Fans of Twin Peaks will recognize Washington state’s iconic Snoqualmie Falls, an epic cataract that drops 270 feet (82 meters) in one single, massive rush. Travelers can hike down to the base of the falls, take in the views from the side of the falls, or walk a winding boardwalk along Snoqualmie River for a look from the bottom.
Visiting the falls is free, whether you stop by just for the photo op or clamber down to the base. The upper falls overlooks offer easily accessible views of the falls, as well as picnic tables, benches, and the nearby restaurant at the Salish Lodge, a historic hotel perched at the top of the falls. Those interested in hiking to see the waterfall from the bottom can descend a steep, 0.7-mile (1.1-kilometer) trail through a temperate rain forest, with interpretive signage describing local flora and fauna and detailing the falls’ historic and cultural contributions.
The site is a popular day-trip destination from Seattle, with many travelers opting to pair a Snoqualmie visit with stops at Seattle–area wineries or other nearby nature spots. It's also possible to combine a Seattle city sightseeing tour with a stop at Snoqualmie Falls on a half-day tour.
Things to Know Before You Go
- Hikers should be prepared with warm, waterproof clothing and sturdy shoes, as the Snoqualmie Falls trail is often wet.
- A visit to Snoqualmie is perfect for families and groups with a range of interests and ability levels, with some wheelchair-accessible spots.
- Visit during spring to see the falls at its maximum output.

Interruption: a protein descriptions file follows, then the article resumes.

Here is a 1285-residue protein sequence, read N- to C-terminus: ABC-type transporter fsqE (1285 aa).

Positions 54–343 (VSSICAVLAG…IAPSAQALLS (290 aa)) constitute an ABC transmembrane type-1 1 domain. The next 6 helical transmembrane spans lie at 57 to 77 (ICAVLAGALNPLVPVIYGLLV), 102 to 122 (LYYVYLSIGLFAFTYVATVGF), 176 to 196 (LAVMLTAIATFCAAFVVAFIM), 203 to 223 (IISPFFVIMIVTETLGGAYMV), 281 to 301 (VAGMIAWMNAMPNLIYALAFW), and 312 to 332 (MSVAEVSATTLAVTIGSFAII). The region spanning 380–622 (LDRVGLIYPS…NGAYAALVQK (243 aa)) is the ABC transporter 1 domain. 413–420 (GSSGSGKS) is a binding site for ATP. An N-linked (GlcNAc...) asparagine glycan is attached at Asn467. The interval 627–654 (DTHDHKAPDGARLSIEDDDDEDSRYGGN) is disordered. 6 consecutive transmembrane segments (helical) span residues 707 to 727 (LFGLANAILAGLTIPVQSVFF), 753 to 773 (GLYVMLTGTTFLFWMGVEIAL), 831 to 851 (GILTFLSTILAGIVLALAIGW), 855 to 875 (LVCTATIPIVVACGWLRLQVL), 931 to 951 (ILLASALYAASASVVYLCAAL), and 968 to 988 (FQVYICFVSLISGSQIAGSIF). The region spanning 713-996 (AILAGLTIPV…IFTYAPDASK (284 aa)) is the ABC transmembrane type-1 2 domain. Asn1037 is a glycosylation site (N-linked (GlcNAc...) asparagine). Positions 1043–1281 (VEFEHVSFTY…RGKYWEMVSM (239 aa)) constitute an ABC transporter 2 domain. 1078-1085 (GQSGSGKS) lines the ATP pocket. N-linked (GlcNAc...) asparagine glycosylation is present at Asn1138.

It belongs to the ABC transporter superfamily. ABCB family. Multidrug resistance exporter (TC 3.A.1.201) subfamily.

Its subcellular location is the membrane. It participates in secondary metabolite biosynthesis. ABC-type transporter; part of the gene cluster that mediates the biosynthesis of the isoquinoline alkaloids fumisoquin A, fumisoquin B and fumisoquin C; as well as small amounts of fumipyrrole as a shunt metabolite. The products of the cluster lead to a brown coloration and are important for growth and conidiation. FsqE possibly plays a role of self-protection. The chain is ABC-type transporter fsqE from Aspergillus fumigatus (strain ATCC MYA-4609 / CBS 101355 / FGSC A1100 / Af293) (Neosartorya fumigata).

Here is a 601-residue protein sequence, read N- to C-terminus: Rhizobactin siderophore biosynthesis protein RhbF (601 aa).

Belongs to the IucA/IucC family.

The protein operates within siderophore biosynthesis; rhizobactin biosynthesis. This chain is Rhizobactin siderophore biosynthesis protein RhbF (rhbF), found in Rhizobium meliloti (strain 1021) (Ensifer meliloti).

- The park area features a visitor center, gift shop, coffee stand, and bathrooms.
How to Get There
Snoqualmie Falls sits just outside the town of Snoqualmie, about a 30-minute drive east of Seattle. To get there, take I-90 east to exit 27. The photo-worthy waterfall is easily accessible from the site's two parking lots, one of which is paid and the other free.
When to Get There
Snoqualmie Falls draws some 1.5 million visitors a year, with most visiting on summer weekends. To avoid the crowds, opt for a rainy day or a weekday. The park is open from dawn to dusk daily. The waterfall flows year-round, hitting its peak during the late spring and early summer snowmelt.
Other Attractions in Snoqualmie
Nearby Salish Lodge's award-winning spa and hotel offer stunning views with some room balconies overlooking the waterfall, in addition to fine dining opportunities. Snoqualmie's Northwest Railway Museum is another nearby hot spot—it's the perfect diversion for railroad fans and is housed in a restored 1890 railroad depot.